Cleaning herbs

Place herbs and greens with smaller leaves (watercress, mesclun, and baby spinach) in a clean colander under running water; toss them around to ensure that all surfaces get a good rinsing. If greens are particularly dirty, loosen dirt and sand by swishing them in a clean bowl of water (not the sink), then rinsing. Dry thoroughly.

Cleaning rough-textured produce

Scrubbing is essential for dimply cantaloupes, which have been linked to recent disease outbreaks, and for gnarly root vegetables. Their uneven textures make it easier for bacteria to attach tightly in little crevices. And when you cut the produce open, the knife blade could transfer nasty bacteria from the outside to the inner flesh.

To minimize the risk of contaminating your food, scrub with a vegetable brush under briskly running water, even if you’re going to peel it. Dry thoroughly. The same technique can hold for all fruits and veggies with a hard skin or rind.

Cleaning produce you can peel

Even smooth-skinned fruits that you plan to peel should be washed, especially mangoes and papayas, which have been associated with disease outbreaks. But dirt can be transferred to any fruit once cut, so rub all produce gently with your hands under running water for 30 to 60 seconds, then dry thoroughly before you cut.

Apples, cucumbers, watermelon, and other firm produce that can be peeled, should be washed under running water with a veggie brush before peeling or eating. Be sure to use the fruit right away. Peeling and cutting releases nutrients and juices that encourage bacteria to grow.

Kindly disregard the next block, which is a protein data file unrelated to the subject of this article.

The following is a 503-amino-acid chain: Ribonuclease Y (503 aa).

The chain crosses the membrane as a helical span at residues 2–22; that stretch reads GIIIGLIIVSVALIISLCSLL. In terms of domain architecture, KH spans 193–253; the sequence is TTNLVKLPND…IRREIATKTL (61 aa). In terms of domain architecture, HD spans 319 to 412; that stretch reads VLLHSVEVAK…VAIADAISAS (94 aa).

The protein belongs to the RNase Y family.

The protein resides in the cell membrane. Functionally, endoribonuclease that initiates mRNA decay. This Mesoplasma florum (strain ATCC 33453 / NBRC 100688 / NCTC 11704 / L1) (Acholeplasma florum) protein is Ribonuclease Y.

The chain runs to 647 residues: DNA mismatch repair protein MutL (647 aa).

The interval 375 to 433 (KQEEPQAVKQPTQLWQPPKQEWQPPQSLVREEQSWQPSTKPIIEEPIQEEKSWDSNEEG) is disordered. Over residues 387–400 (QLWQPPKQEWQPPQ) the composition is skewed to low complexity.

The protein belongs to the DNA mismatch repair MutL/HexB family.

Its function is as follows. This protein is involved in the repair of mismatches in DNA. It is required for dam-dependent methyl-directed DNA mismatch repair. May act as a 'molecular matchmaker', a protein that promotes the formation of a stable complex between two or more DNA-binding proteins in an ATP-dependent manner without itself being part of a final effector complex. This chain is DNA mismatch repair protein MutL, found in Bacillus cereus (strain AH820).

Cleaning small fruits

Place fragile berries in a clean colander and use your sink sprayer to rinse thoroughly while tumbling them around. The same method works for hardier small fruits, but you can also rub them with your fingers to help dislodge any nasty hangers-on. Follow with a pat-down with paper towels. If you’re using strawberries, be sure to clean under the green cap.

Store it right, clean bins frequently

The best way to keep storage bins clean in your refrigerator is to remove the drawers often; wash them with warm water and dish detergent in a clean sink; and rinse and dry them thoroughly before you put them back. Other ways to avoid food-storage contamination:
• Clean the refrigerator weekly.
• Track the temperature-- it should not go above 40 degrees F.
• Chill produce once it has been cut.
• Stop cross-contamination by keeping cut-up produce or meats in clean, closed containers or sealed bags so the items don’t drip.
• Toss out leftover food that has been sitting out at room temperature for 2 hours.
• Limit what you buy -- most fruits and veggies should be eaten in 2 - 5 days. If you buy more than you can eat, it can go bad, mess up the fridge, and worse, become a food-safety hazard.
Related links

Summer food safety. 7/10

Foodsafety.gov. Centers for Disease Control, Foodborne Disease Outbreak Surveillance.

Bagged salad: How clean? 3/10

Chicken safety: Organic vs. conventional. 1/10

NotInMyFood.org.

Food Contaminants.
 
Copyright © 2003-2012 by Consumers Union of United States., Inc., 101 Truman Avenue, Yonkers, NY 10703, a nonprofit organization. No downloading, transmission, photocopying, or commercial use permitted. Visit www.GreenerChoices.org.